In 2008, the AVMA adopted recommendations from a special task force to guide veterinarians in scanning patients for microchips prior to treatment.

"The revised guidelines also state that if a microchip implant is detected that the client isn’t aware of, the veterinarian should inform the client of this fact, provide the client with contact information for the microchip database company, and encourage the client to contact that company,” Hochstadt says.

So if someone steals or finds a microchipped dog, sells or gives it to another party, and that person’s vet discovers the hidden microchip, that doesn’t mean you automatically will get your dog back.

Veterinarians’ Role

Will a veterinarian be culpable for failure to scan for a microchip in the future?

"One of the few regulatory actions occurred not (in the United States) but in Great Britain, where a veterinarian was disciplined for not scanning for a microchip,” Meinzer says. "Interestingly, as well, owners in England will be required to microchip their dogs beginning in 2016.”

To further complicate the issues, state laws may regulate confidentiality between a veterinarian and his client. A client, after all, doesn’t always equate to the owner.

Is a veterinarian working for a client who brings in a beagle for treatment breaking client confidentiality when he scans the beagle, contacts the registering entity, and tracks down the person named on the chip when he discovers it is not the client?

"State laws and regulations aren’t clear yet on whether or not reporting a microchipped dog breaches veterinary-client confidentiality, or if a veterinarian has an affirmative obligation to contact former owners,” Hochstadt says.

And even if the registry is contacted, it still may fall to the original owner to negotiate or press legal rights to try to recover the dog.

As more people microchip their dogs, the property issues may be addressed and resolved by statute, case law, and regulatory agencies such as state veterinary boards.

"For now, the AVMA recommends that pet owners microchip their dogs,” Hochstadt adds. "A microchipped dog has a much better chance to be reunited with her owner.”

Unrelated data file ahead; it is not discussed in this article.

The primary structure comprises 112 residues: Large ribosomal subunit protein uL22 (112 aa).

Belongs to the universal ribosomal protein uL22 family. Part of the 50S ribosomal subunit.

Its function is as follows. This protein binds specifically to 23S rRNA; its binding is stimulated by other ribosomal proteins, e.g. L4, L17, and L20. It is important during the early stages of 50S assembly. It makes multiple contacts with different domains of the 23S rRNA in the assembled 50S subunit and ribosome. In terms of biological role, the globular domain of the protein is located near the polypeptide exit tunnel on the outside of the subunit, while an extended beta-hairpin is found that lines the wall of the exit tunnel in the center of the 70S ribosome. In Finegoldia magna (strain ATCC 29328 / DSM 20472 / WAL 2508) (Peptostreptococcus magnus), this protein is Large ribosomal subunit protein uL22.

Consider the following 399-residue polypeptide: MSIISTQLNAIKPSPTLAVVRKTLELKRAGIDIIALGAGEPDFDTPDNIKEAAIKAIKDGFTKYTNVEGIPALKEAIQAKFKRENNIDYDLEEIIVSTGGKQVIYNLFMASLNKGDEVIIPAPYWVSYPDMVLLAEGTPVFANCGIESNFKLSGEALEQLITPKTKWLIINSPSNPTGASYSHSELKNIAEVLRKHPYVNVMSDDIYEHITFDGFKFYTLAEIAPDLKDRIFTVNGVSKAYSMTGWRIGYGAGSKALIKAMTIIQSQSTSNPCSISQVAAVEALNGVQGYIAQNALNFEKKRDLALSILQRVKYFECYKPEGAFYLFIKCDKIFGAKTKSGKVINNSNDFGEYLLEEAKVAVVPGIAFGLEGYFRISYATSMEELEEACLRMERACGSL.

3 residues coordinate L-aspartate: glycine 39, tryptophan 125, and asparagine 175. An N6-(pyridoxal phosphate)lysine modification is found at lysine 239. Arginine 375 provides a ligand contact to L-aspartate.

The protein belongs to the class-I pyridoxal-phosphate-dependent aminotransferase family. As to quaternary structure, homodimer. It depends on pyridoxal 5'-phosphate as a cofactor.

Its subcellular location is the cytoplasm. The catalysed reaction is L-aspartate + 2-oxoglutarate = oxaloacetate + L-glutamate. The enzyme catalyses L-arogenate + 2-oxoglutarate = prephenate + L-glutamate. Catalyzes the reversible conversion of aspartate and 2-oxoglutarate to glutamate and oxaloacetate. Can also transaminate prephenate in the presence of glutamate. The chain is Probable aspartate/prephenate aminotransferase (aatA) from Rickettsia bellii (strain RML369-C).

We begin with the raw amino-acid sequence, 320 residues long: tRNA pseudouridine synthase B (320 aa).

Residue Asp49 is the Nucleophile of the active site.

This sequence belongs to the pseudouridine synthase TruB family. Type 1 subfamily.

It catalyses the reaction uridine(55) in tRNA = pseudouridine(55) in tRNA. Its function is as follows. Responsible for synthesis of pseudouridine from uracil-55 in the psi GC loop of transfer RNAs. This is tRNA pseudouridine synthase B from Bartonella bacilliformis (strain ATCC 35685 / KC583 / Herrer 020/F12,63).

15 thoughts on “Microchips Open Murky Legal Waters, But AVMA Still Urges The Practice

  1. How about someone having a dog scanned for chip number and not waiting for the owners info and take the number and changing original owner to them self and forging the original owners signature and giving wrong info and phone numbers and new chip company excepts paperwork. Then what can you do? This is in Texas. Galveston county.

  2. whats the use in microchipping your cats and dogs if the vets won’t scan and no one try’s to get it back to the rightful owner!

    1. Because (I choose to believe) that most people will do the right thing. I scan at least 2 lost (found) dogs a week, for the sole purpose of finding the rightful owner. In my 20+ years, I’ve only had one client that found a dog and then when in was discovered the dog had a chip, left with the dog, rather than allowing us to find the rightful owner. On the other side, I have reunited more than a hundred dogs with their rightful owners, simply because they had a microchip. Be sure to register your pet’s chip with the manufacturer and keep your information up to date.

  3. Vet’s NEED to scan and they need to get in deep dodo if they don’t – they can quietly do it before client can come back to room or do it and then call police in another room as storekeepers do with shoplifters. Complicated yes – but the CHIP RULES!!! Sad if the chip parents are horrible people but most who chip do it out of love…

  4. Microchips are very painful and expensive. My dog had a microchip and the vet did not read the long list of bad side effects. The vet lied and said the microchip was safe. A fast growing cancer grew around the microchip, then over 4 weeks grew to the size of a football. Vet surgeons said there was not enough time or enough skin to remove the fast growing huge tumor. The tumor never grew into the body, just grew around the microchip. The tumor was very hot. After death from this massive fast growing tumor, come to learn many pets get seizures from a microchip and many pets get fast growing large tumors too. Read more at ChipMeNot.org